Do you realize we are forecasting a 4th consecutive sunny weekend? Amazing for late February and early March!
Starting with Valentine’s Day we have seen mostly sunny skies each weekend day. That’s due to nearly constant upper-level ridging hanging around near the West Coast over the past month. During that time we’ve seen less than 1/2″ of rain!
With the increasing sun angle and day length, we’re getting more energy down here at the ground so that means warmer temps this weekend. We may hit 70 either Saturday, Sunday, or Monday. But it wouldn’t be a record because we’ve been even warmer in early March as mentioned in Monday’s post. We don’t appear to get good offshore (easterly) flow over the weekend, which should keep high temperatures from reaching the 75 we saw back in 2005 despite the 850mb temps forecast to be about the same as 2005. So to summarize…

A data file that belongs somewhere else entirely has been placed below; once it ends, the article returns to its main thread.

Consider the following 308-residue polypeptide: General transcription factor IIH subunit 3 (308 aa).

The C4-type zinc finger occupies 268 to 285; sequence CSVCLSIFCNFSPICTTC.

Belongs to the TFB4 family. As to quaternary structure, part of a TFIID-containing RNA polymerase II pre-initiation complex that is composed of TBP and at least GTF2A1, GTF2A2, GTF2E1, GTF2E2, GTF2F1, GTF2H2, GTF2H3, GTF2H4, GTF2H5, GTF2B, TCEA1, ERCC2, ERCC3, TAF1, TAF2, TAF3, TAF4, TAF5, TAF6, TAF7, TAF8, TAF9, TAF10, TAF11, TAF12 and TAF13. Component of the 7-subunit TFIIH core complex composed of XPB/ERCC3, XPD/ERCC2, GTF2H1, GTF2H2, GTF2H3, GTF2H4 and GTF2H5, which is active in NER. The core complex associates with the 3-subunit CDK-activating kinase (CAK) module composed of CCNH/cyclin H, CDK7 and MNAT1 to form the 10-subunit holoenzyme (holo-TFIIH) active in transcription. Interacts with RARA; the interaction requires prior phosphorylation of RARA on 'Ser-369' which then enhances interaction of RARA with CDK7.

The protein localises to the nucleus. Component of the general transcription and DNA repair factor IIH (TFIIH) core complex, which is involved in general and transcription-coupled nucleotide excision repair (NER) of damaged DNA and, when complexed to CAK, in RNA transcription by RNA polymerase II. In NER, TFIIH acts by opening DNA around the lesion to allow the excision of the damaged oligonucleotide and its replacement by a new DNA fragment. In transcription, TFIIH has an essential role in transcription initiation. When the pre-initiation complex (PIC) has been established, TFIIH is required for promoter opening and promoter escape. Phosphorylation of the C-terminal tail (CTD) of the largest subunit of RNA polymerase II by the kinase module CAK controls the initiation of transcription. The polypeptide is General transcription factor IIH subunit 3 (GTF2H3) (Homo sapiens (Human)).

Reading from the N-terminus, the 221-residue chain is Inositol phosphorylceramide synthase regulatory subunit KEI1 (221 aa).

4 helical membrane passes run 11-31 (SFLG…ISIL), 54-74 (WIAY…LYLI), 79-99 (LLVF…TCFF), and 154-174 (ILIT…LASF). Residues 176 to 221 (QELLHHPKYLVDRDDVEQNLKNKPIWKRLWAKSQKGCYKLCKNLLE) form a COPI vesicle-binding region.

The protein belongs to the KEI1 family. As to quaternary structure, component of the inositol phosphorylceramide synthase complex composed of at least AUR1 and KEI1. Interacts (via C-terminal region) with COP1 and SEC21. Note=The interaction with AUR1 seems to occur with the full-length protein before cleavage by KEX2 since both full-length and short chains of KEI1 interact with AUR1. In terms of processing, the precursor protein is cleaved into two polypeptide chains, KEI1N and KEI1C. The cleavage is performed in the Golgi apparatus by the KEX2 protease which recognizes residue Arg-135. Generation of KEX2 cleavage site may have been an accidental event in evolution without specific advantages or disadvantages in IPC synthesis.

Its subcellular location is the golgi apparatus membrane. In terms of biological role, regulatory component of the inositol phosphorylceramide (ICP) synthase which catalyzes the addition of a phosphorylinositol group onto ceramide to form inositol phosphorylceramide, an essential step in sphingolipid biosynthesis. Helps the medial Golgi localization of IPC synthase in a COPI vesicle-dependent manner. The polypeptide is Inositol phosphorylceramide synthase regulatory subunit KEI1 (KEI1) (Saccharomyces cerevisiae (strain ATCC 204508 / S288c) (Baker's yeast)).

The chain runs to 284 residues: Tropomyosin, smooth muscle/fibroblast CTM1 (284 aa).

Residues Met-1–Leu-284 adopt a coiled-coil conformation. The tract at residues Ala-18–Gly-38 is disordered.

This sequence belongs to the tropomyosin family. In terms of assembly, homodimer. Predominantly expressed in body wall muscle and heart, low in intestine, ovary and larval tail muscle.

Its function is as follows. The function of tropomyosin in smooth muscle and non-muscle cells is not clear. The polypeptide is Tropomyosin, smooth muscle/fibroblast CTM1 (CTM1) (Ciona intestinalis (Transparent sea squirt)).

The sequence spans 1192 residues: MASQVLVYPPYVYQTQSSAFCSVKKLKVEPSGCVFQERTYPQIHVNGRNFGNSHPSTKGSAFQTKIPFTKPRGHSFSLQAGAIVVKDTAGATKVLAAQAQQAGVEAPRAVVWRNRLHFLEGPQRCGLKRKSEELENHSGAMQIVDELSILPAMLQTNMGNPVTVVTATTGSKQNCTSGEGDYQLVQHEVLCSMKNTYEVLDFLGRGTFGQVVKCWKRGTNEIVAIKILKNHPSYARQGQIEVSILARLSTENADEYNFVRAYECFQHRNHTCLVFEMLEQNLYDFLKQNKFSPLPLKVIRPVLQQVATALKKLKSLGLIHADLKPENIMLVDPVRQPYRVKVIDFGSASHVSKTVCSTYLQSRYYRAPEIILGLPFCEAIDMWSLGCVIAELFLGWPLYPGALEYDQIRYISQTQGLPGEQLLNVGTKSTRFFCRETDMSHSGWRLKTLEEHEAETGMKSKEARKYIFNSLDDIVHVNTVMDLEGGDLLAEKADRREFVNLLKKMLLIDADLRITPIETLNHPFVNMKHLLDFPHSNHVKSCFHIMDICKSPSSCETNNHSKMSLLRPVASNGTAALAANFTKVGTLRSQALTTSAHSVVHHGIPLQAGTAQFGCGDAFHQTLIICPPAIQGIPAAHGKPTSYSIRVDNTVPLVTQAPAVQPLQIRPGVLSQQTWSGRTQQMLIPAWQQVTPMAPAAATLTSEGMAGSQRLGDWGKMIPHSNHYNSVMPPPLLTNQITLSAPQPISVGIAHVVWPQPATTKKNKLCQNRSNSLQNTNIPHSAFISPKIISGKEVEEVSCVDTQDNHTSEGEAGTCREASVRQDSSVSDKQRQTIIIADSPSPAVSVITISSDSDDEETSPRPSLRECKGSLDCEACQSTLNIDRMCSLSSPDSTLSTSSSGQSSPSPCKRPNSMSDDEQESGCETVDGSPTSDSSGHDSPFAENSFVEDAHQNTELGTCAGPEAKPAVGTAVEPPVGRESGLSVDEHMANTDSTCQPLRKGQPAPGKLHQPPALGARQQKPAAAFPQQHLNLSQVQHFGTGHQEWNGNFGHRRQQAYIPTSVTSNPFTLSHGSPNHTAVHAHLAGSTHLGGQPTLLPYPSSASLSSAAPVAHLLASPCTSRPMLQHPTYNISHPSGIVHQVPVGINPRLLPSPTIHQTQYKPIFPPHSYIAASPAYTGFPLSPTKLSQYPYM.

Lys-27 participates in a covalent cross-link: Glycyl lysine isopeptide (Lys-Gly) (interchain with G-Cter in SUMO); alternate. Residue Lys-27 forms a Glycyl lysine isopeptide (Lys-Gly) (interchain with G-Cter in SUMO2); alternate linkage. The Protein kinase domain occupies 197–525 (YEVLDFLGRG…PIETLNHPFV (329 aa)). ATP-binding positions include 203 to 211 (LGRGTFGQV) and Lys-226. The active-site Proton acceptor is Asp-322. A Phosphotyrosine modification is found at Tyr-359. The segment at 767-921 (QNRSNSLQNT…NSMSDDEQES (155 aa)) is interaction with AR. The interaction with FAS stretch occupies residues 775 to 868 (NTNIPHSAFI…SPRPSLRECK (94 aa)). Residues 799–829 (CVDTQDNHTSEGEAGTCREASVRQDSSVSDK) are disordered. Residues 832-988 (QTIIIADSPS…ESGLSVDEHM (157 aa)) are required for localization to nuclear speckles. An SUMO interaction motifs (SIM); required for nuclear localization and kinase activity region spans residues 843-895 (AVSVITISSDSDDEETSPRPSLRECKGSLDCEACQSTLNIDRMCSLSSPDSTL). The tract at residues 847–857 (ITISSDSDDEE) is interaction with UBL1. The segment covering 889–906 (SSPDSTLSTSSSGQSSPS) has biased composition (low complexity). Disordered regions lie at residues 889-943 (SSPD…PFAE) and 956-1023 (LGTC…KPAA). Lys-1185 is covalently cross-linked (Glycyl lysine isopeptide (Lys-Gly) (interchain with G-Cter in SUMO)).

- Warmest we’ve seen so far this year
- Good chance we touch 70 either Saturday or Sunday
- Light wind continues, including in the Gorge
- Overnight temperatures will gradually warm too
It’s very obvious that we have no rain, and hardly any clouds, on the way through Tuesday of next week. We have some rain in our 7 Day forecast for Wednesday, but is that the beginning of “the big change”? It doesn’t appear that way for now. Models have been consistently backing off on cool and wet weather later next week and beyond. Just 1-2 days ago the GFS models was giving us snow down around 2,000′ or even lower in the extended range. As of today though all of our long-range models show some wet weather later next week but then a return to upper-level ridging of some sort after the 15th. Take a look at the ECMWF & GFS 500mb height anomaly for 9 days from now…next Friday, the 13th:
Then a week later, Thursday the 19th. Including the GEM too…this is just as Oregon’s Spring Break is about to kick in…
The all show either normal or above normal upper-level heights over the Pacific Northwest. No sign of a big turnaround to a wet pattern.
So enjoy the unusually sunny early March weather…it might not happen for another 10 years!
Chief Meteorologist Mark Nelsen